• The digital rectal exam (DRE): Ok gentlemen, I know that this one could make some of you squeamish, but it can be a really reliable quick screening exam when done by a skilled practitioner. In a nutshell, the practitioner will palpate (ie. Locate and press on) your prostate. The prostate is accessed through the anus and is a short distance into the rectum. Using a single digit, the physician is assessing the quality and texture of the gland – notably how hard and large it may be.
  • PSA (Prostate specific antigen): This is a very common term to be familiar with when talking about prostate health and tests involved. It is a protein that can be measured in your blood serum. It is a highly sensitive test, meaning that it can be detected easily, but it is not a specific test - meaning that it is associated with more than prostate cancer. Some PSA numbers that you should be away of - PSA > 5 should be monitored closely and PSA > 10 requires immediate attention and referral to a specialized.

Highlight 4: Ask your doctor about getting your prostate checked – it’s that easy

So if there is something wrong, what do I do?

Treatment for prostate health, most specific to prostate cancer, can range from a variety of conventional treatments to natural remedies and preventative approaches. Treatment will not be discussed in this article but if you would like to learn more about treatments for prostate health I will be posting an article shortly.

With your new found knowledge about the prostate and prostate health you are now more educated on some of the basics. This little, walnut-sized gland can have a huge impact on your health and is a vital part of the male reproductive system and sexual health. Prostate cancer screening is quick and easy, all it takes is a visit with your health care professional and its up to you to start this discussion.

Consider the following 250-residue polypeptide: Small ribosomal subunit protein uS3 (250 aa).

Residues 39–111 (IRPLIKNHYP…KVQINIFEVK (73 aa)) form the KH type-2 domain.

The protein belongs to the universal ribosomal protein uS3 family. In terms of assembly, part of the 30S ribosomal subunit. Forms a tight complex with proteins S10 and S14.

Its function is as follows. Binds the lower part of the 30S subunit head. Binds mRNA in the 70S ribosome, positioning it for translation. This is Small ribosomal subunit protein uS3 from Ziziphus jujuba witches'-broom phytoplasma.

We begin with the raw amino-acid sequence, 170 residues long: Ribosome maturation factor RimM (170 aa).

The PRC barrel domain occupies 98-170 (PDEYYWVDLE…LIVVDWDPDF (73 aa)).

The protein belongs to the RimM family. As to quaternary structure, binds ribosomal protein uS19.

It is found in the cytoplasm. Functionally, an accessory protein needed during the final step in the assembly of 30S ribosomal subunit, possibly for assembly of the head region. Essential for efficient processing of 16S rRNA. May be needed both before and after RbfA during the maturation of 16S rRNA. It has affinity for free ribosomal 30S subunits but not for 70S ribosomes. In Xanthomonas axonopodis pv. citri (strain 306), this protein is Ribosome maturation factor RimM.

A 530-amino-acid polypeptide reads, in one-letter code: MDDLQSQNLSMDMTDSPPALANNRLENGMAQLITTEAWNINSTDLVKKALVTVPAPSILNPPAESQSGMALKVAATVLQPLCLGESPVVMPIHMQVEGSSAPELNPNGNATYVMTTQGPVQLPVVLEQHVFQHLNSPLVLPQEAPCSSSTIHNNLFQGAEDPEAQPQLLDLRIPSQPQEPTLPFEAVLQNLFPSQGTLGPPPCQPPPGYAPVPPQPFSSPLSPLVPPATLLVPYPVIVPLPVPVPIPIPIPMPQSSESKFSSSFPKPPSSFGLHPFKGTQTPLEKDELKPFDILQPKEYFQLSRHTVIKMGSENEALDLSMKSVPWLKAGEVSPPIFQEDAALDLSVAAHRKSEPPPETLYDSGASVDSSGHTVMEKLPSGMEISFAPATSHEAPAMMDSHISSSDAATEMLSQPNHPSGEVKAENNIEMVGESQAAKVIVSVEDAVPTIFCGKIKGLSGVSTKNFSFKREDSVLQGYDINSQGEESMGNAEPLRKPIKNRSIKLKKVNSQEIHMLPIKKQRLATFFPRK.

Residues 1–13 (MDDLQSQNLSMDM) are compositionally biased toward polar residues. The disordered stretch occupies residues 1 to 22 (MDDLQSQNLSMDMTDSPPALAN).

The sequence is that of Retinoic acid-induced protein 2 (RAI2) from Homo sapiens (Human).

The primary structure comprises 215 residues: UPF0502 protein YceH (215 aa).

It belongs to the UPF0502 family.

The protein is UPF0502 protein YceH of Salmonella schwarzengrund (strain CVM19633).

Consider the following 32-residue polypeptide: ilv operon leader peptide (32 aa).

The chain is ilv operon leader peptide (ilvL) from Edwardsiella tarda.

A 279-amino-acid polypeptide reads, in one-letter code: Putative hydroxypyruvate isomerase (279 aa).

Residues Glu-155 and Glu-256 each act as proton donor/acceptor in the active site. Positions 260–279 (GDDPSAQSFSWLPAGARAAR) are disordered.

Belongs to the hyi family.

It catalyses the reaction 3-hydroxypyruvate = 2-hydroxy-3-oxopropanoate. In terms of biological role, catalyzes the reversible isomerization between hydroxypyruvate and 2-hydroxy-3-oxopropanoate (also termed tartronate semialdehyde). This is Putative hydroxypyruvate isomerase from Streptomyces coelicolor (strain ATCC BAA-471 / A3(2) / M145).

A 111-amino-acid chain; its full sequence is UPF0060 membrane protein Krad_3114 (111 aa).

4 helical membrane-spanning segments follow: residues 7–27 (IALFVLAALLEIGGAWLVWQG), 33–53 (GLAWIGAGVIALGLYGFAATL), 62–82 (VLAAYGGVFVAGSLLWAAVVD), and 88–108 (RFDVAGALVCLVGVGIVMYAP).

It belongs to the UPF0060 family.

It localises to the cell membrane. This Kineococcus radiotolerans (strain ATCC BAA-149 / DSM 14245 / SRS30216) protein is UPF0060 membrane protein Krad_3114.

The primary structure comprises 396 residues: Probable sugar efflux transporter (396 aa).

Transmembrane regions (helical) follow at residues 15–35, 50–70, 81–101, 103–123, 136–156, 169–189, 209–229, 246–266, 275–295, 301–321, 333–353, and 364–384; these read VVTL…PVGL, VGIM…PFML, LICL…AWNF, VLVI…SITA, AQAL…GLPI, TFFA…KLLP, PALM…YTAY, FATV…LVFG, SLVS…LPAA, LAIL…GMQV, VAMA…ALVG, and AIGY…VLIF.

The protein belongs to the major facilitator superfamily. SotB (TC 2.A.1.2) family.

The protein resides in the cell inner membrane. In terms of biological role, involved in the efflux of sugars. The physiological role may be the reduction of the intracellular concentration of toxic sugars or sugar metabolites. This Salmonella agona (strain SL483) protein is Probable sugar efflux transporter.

Yours in health,
Tanner Alden

What NDs Do - the very basics

One of my major passions lies in educating the public about Naturopathic Medicine!

My name is Tanner Alden, I am a 3rd year student clinician (almost 4th year - 3 more weeks!) at the Boucher Institute of Naturopathic Medicine located in New Westminster in Beautiful BC. I wanted to put together a little video series to help you understand what we do as NDs, the training we get as students, and the philosophies we approach patient care from.

I will be publishing my videos over the next few weeks and any new ones that come up in the future will be up for your viewing pleasure - so check back periodically!

 

In Health, 
Tanner Alden